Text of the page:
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On-the-Record Briefing With Provincial Reconstruction Team (PRT) Leaders on Iraq

Via Digital Video Conference
Washington, DC
March 30, 2007

Counselor James Knight, Team Leader PRT Ninawa, Minister Counselor Steven Buckler, Team Leader PRT Salah ad Din, Counselor John Melvin Jones, Team Leader PRT Diyala, and Dr. Charles Hunter, Team Leader PRT Babil

MODERATOR IN DC: Okay, I think we're going to go ahead and begin at this point. So now that we've had the introductions underway, we can just go right into it. Go ahead.

QUESTION: Do we start?


QUESTION: Can I ask Mr. Buckler a question, please?

MR. BUCKLER: Please.

QUESTION: Yes. How are you doing to help in preventing the smuggling of oil to Syria and to the terrorists?

MR. BUCKLER: Now, there's a good question. We're spending a lot of time up at the Baiji refinery. There is -- as you've read in the Wall Street Journal recently, there's a great deal of interest and action on the part of the U.S. military there working with the refinery authorities. Now, I'm not very well suited to answer that question because I'm only going to go up and visit the refinery this coming April 4. That's going to be my first visit there.

So, at the moment, as regards the activities of the refinery and the disposition of the fuel products from it, I'm going to go learn more this coming Sunday, I think is the 4th, if I'm not mistaken.

QUESTION: Can I ask Mr. Knight -- I was asking Mr. Buckler first in Arabic about what happened in Talafar a few days ago, so what are you doing to avoid or to help avoid sectarianism and sectarian killing?

MR. KNIGHT: Well, there's several things about that incident I think you should be aware of. First of all, the bombing follows a pattern which has been going on now for the last several months. Talafar tends to be quiet for several weeks, then followed by, punctuated by, a large bombing. This fit that pattern.

As you know, violence in Ninawa is restricted largely to the cities of Mosul and Talafar. This particular incident was clearly intended to flame what I would be consider to be more ethnic than sectarian violence, and the good news side of that is that the leadership of the province, the leadership of the city, the security forces and the coalition forces, all converged immediately. The situation there is now quiet and I believe there's a general understanding that this was an effort by the insurgency to inflame ethnic tension, and I think it's failed.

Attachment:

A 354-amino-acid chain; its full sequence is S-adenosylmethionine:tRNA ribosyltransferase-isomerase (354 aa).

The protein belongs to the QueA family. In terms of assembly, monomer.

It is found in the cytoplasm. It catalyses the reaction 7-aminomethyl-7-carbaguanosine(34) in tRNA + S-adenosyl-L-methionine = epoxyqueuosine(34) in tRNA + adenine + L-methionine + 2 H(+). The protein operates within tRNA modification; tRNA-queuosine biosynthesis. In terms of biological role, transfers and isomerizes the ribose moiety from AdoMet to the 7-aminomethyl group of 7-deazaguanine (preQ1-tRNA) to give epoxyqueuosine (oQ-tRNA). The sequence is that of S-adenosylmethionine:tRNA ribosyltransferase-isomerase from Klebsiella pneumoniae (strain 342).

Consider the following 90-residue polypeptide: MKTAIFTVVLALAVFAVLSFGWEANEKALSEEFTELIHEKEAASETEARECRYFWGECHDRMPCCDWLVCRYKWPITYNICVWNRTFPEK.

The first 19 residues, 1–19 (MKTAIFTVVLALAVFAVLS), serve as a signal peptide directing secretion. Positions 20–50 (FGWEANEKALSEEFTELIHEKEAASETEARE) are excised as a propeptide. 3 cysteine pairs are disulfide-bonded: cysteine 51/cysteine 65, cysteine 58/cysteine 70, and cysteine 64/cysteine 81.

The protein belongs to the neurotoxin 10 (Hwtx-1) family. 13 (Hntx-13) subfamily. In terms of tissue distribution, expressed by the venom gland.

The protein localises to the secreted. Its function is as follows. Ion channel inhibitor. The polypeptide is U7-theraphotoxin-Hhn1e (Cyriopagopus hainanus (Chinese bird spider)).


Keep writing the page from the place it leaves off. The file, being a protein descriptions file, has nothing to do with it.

QUESTION: There was -- I mean, somebody said that it was police officers who answered in Talafar and they were the ones who were killing people in their homes.

MR. KNIGHT: Ma'am, I'm a couple days out from the latest news about Talafar. My understanding was that was the initial perception. I also understand that many of the police that were initially accused of participating in that were, in fact, found not to have done so. I can't answer the question more specifically than that, but it does appear to have been an attempt to inflame ethnic violence that had obviously an effect; there were killings after the bombing. But it does appear that situation has been contained and that tensions are abating there.

We have many programs going in to Talafar. As you know, it's a focus city for us. In particular, we're trying to improve the quality of life there through sports programs, through development programs, to do something about the history of the place, as well as the more general kinds of reconstruction activities which are -- which we participate in as the PRT through oversight of the projects.

QUESTION: And I'm sorry I'm asking a lot of questions, but there is the major crime court. Are you planning to --

MR. KNIGHT: Yes, that's correct.

QUESTION: -- judge police officers if they are involved in the killings?

MR. KNIGHT: The major crimes court in Mosul would try people if they were connected -- if they were detained and charged with crimes that fall under the category of insurgent crimes. This particular case I don't know enough about it to answer the question. I can say that most of the individuals detained by the Iraqi police and charged, the process requires some time and is run through the Iraqi judicial system. Those individuals have been tried by the major crimes court in Mosul. These individuals, if they are, in fact, part of that process, will be tried by that court, yes.

QUESTION: Dr. Knight, could you explain what you mean when you say that it's more ethnic than sectarian. I know that --

MR. KNIGHT: I'm sorry, please continue.

QUESTION: I know the ethnicity there is quite complicated even compared to the rest of Iraq.

MR. KNIGHT: Well, Talafar is primarily a Turkomen city and most of them are Shia. The security forces that work in that area are predominantly not Turkomen so there is an ethnic side to tensions when it arises. It's the only significant concentration of Turkomen in the province of Ninawa.

QUESTION: And so what -- when you say that it was more ethnic than sectarian, what does that mean? It was against the --

MR. KNIGHT: The bombing occurred in the Turkomen Shia part of town, and the reaction to it that you've heard the most about was the reaction against the Shia in the north side of town.

QUESTION: Are the American soldiers still there?

MR. KNIGHT: American soldiers are there for supporting Iraqi forces. The primary lead for security in Talafar and elsewhere falls under the Iraqi security forces, including both the Iraqi police and Iraqi army.

QUESTION: Dr. Knight, what do you know about the aftermath of the Talafar bombing and do you have a sense of how many policemen were involved and -- in that?

MR. KNIGHT: I can't answer those questions. That's actually more appropriately directed at the -- to the individuals in (inaudible). I've been down in Baghdad for two days. I have not followed the most recent information.

QUESTION: This is a question to everybody. Can you give us some examples how the Iraqis are appreciating the fruits of your efforts to them?